some good mobile wallets

By whattheclap | bruhhurb0912 | 3 Nov 2020

I like crypto. Who doesn't? It's a cool way to own money and with so many dApps, using that crypto is a blast. The wallet you use for storing your crypto plays an important part in how easily you use your money. Here's a list of some crypto wallets that I've used and my thoughts on them.

1. Coinomi Wallet

This was the first wallet I used back when I was first just starting out with crypto. It has a simple interface and has support for hundreds of different coins and tokens, displaying the price of each and every one of them, if possible. You can also add custom tokens to the wallet on the BNB, Ethereum, Nem, OmniLayer, and Tron blockchains.

Coinomi has both a mobile app and desktop app, but the mobile app offers more features. The desktop app works fine for sending and receiving, but does not offer as many features as the mobile app. The mobile app allows you to exchange and buy crypto, and has baked in support for a few dApps like Unstoppable Domains and Totle Swap. It also has a built in dApp browser allowing you to connect to dApps that support Web3 wallets. The desktop app is nothing more than a simple Electron app with a wallet and exchange. You can download it form

Coinomi is a basic wallet that is good for starters.

2. Argent Wallet

Argent wallet is a mobile-only, Ethereum wallet. It only supports Ether and ERC-20 tokens, but it offers many great integrations with DeFi apps - Compound, Aave, TokenSets, Uniswap, PoolTogether, Dai Savings Rate (no point since the DSR is 0%) and has just recently come out with its own DEX aggregator.

Argent calls its app a "smart contract wallet," meaning there is no private key, rather "Guardians," other users of the Argent app or another Ether wallet that can help you recover your wallet or make big transactions. There is a daily limit that caps the maximum amount of crypto in Ether that you can spend, but it can be bypassed with approval from at least 1/2 the amount of Guardians you have. Guardians are also used to recover your wallet - if you redownload the app, you'll have to get approval from your Guardians (your phone number and email address are considered 1 Guardian) and wait 72 hours before you have access to your funds. The developers call this a security mechanism, so in case a bad actor gets access to your account, they have to wait 72 hours before stealing your crypto, and you'll have enough time to cancel the wallet recovery.

Aside from security, Argent also supports WalletConnect to connect to supported Web3 dApps. It is still a bit buggy, so I use MetaMask for small transactions like that.

When you create your wallet, you get your own ENS (Ethereum Name Service) address - a more readable ETH address. For Argent wallet, you get an ENS in the form of <your_user_name> This is also used when signing into the app.

When creating transactions, you select the address to send funds to - a contact, by typing the address or ENS address in, or scanning a QR code containing an address with your phone camera. One drawback to creating transactions is that you can't pick the gas/transaction fee - Argent does this automatically, so dApp transactions often have very high fees.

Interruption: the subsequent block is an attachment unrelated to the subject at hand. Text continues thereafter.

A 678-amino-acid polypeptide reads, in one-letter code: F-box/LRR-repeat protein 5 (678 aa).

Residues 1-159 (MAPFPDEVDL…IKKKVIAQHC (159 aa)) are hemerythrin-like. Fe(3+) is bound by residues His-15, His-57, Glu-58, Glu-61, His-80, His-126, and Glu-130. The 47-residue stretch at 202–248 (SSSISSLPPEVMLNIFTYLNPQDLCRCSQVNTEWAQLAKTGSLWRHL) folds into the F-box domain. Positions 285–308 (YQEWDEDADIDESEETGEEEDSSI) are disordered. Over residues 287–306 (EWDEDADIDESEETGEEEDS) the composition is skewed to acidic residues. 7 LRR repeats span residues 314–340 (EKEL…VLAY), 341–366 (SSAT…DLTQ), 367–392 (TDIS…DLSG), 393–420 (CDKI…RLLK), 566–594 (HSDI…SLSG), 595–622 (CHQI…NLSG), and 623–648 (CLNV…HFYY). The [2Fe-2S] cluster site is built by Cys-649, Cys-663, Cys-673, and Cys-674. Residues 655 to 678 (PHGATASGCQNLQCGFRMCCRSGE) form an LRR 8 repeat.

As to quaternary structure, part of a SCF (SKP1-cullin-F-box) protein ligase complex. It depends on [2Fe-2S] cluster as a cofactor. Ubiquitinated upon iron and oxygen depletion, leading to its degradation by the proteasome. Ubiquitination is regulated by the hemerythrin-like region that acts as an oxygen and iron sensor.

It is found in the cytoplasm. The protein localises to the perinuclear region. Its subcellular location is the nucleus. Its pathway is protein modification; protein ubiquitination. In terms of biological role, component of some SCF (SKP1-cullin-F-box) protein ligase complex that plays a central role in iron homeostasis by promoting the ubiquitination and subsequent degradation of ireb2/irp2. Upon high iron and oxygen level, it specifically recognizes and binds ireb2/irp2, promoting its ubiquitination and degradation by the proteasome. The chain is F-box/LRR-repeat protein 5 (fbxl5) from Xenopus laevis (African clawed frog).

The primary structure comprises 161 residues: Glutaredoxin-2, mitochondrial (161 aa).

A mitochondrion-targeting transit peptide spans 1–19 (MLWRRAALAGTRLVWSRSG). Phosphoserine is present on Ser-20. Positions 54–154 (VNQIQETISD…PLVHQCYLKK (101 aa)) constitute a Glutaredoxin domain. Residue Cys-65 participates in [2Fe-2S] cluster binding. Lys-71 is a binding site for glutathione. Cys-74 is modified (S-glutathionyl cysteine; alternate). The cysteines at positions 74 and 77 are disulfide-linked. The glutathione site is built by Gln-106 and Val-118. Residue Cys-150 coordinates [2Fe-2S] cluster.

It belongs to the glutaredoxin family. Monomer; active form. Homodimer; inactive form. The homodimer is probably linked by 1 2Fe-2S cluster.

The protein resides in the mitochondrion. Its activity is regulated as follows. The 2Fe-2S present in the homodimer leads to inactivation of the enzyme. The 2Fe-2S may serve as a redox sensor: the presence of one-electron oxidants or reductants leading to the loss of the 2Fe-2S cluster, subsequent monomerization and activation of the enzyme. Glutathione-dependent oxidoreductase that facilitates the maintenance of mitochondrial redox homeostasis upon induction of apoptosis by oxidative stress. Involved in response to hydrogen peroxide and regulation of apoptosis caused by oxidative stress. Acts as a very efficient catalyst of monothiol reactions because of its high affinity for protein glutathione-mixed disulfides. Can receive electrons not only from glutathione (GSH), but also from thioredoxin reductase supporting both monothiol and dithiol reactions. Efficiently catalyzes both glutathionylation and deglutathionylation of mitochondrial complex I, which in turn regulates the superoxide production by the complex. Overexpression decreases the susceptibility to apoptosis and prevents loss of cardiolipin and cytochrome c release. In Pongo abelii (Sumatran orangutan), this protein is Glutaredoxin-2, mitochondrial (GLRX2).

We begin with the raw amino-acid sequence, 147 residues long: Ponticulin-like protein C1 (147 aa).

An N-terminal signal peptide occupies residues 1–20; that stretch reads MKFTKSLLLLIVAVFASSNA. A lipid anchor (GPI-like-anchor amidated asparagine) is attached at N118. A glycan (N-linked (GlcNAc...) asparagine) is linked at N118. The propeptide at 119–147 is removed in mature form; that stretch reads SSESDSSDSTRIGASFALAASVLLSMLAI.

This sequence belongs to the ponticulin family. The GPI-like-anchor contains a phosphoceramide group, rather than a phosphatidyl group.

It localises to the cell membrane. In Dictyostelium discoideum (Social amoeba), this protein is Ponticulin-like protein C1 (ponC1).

Overall, Argent is a solid app with a wonderful user interface that makes holding ETH and other ERC-20 tokens a joy, with inbuilt support for buying crypto through Wyre, and some of the most popular DeFi apps at a tap.

You can get the app from

3. ZenGo

ZenGo is a multi-currency mobile crypto wallet whose main gimmick is a "face private key." Unlike traditional wallets, ZenGo uses a scan of your face as the private key for your wallet, so you don't have to restore using a 12 or 24 word seed phrase. It does work, but I'm a bit concerned of how it'll work with people whose faces change over time. For now it'll work.

ZenGo supports Bitcoin, Ether, some ERC-20 tokens, and Tezos, just to name a few, but its list keeps growing. Through the "Savings" tab in the app, you can deposit your ETH or ERC-20 tokens into the Compound protocol to lend out to borrowers and earn interest. There is also support for staking Tezos, a different cryptocurrency. And that's about it for growing your crypto.

You can also buy crypto through MoonPay, but bear in mind that it requires KYC, regardless of the amount you purchase.

Finally, there's a swap feature that allows you to swap your crypto for a different type of crypto. Unlike Uniswap or other decentralised exchanges, this swap feature is most likely centralised, just because the transaction fees aren't high (Uniswap runs on smart contracts, which require more gas to complete a transaction) and you can swap, say, Bitcoin for Dai.

ZenGo does not have support for connecting to Ethereum dApps, but it is still a good wallet.

Get it at

 4. Rainbow Wallet

Rainbow Wallet is a pretty wallet that runs on the Ethereum network only. Like Argent, it has support for WalletConnect, but no native integrations with dApps. Rainbow has its own service for buying crypto (ETH or Dai), but since they don't do KYC, you can only buy up to $250 worth of Ether a day, or $5000 per year. Currently, there is only an iOS app, but there is an Android version in beta.

Rainbow uses a 12 word seed phrase for wallet recovery, but if you like, you can use a 24 word seed phrase.

You can also add an ENS name or Ethereum address to a watchlist.

The interface is clean and simple, but using it is fun! Get it from

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